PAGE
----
6. [A rare case of diencephalic cachexia in an adult female with cranio-pharyngioma].

    Science.gov (United States)

    Klochkova, I S; Astaf'eva, L I; Konovalov, A N; Kadashev, B A; Kalinin, P L; Sharipov, O I; Kutin, M A; Sidneva, Yu G; Shishkina, L V; Pronin, I N

    Diencephalic cachexia (DС) is progressive weight loss despite a normal caloric intake and a satisfactory state of health, which is caused by hypothalamic lesions. This is a rare (about 100 cases were reported) and potentially fatal disorder of unknown pathogenesis. At present, there is no effective pharmacological therapy for the disorder. Cachexia may regress only if the tumor reduces in size, therefore the timely diagnosis and treatment are of vital importance for the patient. DС is typical of early childhood, and only a few cases have been reported in adults. We present a rare case of DС in a 24-year-old female with papillary craniopharyngioma.

  7. Long-term disease control and toxicity outcomes following surgery and intensity modulated radiation therapy (IMRT) in pediatric craniopharyngioma.

    Science.gov (United States)

    Greenfield, Brad J; Okcu, Mehmet F; Baxter, Patricia A; Chintagumpala, Murali; Teh, Bin S; Dauser, Robert C; Su, Jack; Desai, Snehal S; Paulino, Arnold C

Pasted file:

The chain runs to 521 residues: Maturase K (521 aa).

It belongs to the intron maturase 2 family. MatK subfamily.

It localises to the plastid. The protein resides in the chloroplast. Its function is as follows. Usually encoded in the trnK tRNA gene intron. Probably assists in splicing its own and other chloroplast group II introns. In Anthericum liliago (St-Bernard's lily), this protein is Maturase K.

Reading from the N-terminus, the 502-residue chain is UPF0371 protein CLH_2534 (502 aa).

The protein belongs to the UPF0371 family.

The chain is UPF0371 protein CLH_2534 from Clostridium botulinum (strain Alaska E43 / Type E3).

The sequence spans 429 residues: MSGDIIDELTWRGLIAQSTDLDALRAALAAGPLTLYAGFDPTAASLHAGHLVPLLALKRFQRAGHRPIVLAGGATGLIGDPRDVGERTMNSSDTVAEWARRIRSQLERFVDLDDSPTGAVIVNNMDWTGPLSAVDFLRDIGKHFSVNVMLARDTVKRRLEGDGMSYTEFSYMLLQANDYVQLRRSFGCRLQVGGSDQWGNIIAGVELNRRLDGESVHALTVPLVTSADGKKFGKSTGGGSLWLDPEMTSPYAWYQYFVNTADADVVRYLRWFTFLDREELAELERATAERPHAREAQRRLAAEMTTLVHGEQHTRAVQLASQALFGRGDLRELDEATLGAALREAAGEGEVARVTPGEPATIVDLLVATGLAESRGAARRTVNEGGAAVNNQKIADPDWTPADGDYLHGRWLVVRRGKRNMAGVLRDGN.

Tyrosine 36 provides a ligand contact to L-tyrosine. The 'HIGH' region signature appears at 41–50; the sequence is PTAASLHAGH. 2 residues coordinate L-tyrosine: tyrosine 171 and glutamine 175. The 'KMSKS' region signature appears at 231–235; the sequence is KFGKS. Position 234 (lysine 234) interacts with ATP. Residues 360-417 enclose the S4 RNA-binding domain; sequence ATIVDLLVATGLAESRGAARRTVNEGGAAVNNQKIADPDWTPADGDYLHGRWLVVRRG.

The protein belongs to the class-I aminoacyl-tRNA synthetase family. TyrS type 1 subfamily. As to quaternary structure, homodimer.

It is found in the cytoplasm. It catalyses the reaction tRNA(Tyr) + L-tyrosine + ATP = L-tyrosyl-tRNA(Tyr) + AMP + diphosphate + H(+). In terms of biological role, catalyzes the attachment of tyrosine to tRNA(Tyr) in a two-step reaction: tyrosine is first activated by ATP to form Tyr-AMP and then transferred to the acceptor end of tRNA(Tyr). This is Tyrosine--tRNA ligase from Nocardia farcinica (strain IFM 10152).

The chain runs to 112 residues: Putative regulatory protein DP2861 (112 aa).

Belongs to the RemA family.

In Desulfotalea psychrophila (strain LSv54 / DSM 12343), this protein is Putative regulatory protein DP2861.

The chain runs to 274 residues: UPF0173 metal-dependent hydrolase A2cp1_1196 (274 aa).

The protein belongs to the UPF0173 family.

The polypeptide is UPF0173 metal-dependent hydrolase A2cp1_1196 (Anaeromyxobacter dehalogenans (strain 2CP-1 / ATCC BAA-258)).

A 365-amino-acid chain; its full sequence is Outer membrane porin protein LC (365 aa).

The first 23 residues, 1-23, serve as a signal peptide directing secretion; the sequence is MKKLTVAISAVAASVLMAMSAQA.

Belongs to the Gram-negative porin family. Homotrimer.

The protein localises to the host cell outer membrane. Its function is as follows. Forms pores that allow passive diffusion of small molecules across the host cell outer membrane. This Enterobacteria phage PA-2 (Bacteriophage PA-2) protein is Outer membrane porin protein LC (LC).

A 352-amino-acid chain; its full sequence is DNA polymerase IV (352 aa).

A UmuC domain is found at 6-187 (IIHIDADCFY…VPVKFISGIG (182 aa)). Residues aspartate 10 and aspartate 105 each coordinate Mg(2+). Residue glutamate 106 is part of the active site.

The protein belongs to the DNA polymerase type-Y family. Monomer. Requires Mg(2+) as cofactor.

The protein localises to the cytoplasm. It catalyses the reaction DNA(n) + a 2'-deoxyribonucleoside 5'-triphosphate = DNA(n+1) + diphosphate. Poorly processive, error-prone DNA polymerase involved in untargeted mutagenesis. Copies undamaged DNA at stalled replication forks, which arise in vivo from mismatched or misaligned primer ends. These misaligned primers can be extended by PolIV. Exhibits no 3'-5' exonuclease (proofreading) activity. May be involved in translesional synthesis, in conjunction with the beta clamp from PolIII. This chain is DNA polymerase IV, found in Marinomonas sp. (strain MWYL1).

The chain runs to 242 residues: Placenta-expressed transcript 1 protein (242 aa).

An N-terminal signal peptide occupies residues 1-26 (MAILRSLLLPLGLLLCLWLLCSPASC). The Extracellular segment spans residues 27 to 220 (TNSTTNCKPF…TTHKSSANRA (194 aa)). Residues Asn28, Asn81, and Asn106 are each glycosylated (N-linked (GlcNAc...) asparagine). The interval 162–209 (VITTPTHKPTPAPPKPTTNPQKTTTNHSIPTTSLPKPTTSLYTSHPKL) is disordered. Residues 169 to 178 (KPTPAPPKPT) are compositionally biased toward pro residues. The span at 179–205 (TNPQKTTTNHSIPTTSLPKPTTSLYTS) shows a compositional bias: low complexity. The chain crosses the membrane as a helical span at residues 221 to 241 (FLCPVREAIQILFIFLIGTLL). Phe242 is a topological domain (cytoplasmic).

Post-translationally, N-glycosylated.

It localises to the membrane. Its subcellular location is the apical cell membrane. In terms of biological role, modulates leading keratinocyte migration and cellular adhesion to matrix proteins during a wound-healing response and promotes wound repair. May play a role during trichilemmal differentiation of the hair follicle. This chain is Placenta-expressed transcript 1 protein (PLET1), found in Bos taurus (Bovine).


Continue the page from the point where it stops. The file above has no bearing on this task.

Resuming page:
2015-02-01

    To report long-term progression-free survival (PFS) and late-toxicity outcomes in pediatric craniopharyngioma patients treated with IMRT. Twenty-four children were treated with IMRT to a median dose of 50.4Gy (range, 49.8-54Gy). The clinical target volume (CTV) was the gross tumor volume (GTV) with a 1cm margin. The planning target volume (PTV) was the CTV with a 3-5mm margin. Median follow-up was 107.3months. The 5- and 10-year PFS rates were 65.8% and 60.7%. The 5- and 10-year cystic PFS rates were 70.2% and 65.2% while the 5- and 10-year solid PFS were the same at 90.7%. Endocrinopathy was seen in 42% at initial diagnosis and in 74% after surgical intervention, prior to IMRT. Hypothalamic dysfunction and visual deficits were associated with increasing PTV and number of surgical interventions. IMRT is a viable treatment option for pediatric craniopharyngioma. Despite the use of IMRT, majority of the craniopharyngioma patients experienced long-term toxicity, many of which present prior to radiotherapy. Limitations of retrospective analyses on small patient cohort elicit the need for a prospective multi-institutional study to determine the absolute benefit of IMRT in pediatric craniopharyngioma. Copyright © 2014 Elsevier Ireland Ltd. All rights reserved.